As many others have noted before me, you can't love others very well if you don't first love your self. And, as I mentioned at this start of this blog, I have trouble loving myself at times.

The church taught me to love others, but the church didn't really teach me about loving myself. In fact, it made such an idea practically sinful sounding.

Within American evangelicalism, there is such a strong focus on self-sacrifice and giving of yourself that many (perhaps most) of American Christians have missed out on a fundamental prerequisite to the golden rule.

It goes something like this:

Do unto yourself as you would do unto others.

Does that resonate with you the way it resonates with me?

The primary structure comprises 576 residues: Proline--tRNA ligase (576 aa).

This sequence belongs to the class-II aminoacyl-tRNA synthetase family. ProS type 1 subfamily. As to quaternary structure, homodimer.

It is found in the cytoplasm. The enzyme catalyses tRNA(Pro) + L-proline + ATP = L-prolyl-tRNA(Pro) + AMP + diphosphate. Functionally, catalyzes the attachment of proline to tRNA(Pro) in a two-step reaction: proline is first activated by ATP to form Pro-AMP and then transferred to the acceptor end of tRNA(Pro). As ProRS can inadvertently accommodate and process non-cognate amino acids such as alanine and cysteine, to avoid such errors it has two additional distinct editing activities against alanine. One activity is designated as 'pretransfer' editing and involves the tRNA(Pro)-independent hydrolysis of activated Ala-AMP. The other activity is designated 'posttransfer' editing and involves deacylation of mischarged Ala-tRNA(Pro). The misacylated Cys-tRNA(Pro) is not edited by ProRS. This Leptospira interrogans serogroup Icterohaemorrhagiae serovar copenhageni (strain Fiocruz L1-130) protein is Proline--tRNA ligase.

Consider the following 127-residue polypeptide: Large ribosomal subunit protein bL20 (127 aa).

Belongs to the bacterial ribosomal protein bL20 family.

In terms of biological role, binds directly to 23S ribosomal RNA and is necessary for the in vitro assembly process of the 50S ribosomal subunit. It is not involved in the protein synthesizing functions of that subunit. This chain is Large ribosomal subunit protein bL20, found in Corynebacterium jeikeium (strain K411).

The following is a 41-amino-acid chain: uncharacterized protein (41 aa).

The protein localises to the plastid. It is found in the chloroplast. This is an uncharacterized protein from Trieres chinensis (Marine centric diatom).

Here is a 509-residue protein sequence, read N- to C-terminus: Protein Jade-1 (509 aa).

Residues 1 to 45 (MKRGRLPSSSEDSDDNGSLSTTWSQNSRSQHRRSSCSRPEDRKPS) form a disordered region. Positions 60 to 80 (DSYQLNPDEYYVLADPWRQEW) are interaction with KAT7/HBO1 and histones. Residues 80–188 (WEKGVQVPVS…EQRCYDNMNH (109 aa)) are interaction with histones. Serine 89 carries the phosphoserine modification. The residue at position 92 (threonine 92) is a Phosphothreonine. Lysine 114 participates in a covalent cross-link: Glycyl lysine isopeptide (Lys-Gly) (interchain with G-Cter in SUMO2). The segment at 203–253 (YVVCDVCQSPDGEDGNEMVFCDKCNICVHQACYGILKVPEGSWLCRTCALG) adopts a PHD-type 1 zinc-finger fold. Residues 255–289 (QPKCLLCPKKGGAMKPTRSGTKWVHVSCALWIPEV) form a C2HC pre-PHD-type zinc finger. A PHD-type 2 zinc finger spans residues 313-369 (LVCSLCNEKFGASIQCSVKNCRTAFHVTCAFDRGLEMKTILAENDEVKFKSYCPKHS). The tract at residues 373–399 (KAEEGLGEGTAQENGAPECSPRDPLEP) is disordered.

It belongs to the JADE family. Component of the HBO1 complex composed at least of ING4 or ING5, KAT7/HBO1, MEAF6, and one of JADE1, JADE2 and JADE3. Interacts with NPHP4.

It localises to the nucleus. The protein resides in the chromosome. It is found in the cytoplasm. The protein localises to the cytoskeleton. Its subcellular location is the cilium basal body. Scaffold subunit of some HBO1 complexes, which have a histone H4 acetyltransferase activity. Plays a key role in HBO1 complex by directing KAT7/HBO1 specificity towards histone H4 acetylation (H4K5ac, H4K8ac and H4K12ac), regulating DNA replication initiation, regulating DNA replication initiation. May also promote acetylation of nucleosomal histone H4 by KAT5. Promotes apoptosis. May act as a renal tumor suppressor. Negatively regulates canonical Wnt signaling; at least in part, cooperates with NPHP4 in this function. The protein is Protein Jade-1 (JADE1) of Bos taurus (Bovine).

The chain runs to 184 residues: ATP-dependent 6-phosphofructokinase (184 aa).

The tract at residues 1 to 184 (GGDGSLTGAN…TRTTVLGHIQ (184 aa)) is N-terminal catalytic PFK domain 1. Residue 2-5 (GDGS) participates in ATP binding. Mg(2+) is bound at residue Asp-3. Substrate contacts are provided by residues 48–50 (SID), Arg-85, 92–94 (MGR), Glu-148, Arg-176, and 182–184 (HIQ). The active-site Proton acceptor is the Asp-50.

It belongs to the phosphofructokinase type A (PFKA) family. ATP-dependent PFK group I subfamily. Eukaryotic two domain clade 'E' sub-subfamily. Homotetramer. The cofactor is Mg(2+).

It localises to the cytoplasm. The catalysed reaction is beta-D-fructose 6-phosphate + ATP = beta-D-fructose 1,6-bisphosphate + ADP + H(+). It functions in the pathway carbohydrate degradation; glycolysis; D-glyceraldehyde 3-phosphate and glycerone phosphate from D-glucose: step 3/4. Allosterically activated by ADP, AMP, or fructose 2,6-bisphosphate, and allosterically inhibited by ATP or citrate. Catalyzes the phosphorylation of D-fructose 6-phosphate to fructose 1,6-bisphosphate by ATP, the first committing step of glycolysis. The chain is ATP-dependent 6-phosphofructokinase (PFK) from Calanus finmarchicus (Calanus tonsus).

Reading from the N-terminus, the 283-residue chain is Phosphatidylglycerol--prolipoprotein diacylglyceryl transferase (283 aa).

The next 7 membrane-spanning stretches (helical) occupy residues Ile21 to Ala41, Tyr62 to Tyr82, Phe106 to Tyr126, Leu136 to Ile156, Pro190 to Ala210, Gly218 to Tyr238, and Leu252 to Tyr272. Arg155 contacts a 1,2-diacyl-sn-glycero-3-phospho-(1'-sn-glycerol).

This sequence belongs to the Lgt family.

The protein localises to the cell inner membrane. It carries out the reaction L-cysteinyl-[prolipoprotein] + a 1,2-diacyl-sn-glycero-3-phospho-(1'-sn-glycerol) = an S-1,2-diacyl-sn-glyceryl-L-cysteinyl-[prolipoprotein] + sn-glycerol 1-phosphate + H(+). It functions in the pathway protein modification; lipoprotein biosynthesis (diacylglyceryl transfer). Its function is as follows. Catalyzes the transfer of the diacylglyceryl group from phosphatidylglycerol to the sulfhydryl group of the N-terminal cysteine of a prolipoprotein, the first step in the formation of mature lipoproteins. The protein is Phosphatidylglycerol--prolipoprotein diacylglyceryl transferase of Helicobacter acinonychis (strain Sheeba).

It's giving me permission to start treating myself like a fellow human being who is worthy of love, respect, and dignity.

I realize that it's quite popular these days for Christians to decry and bash the concept of self-love. I can't help but feel like all of this criticism though is coming from people who probably have devoted most of their lives to loving others while neglecting themselves. That, or its coming from people with personality types that have no trouble loving themselves, and thus find it foreign that anyone would have trouble in this area.

The truth is, loving yourself and loving others do not have to be mutually exclusive concepts.

You do not have to choose between loving yourself and loving others. You can do both. Really, you can. At least, this is what I'm learning. I'm not very good at it yet,  but I'm taking the right steps.

This advice might not be for everyone. Unfortunately, there are people out in this world that are self-absorbed and don't follow the Golden Rule or this prerequisite to the Golden Rule.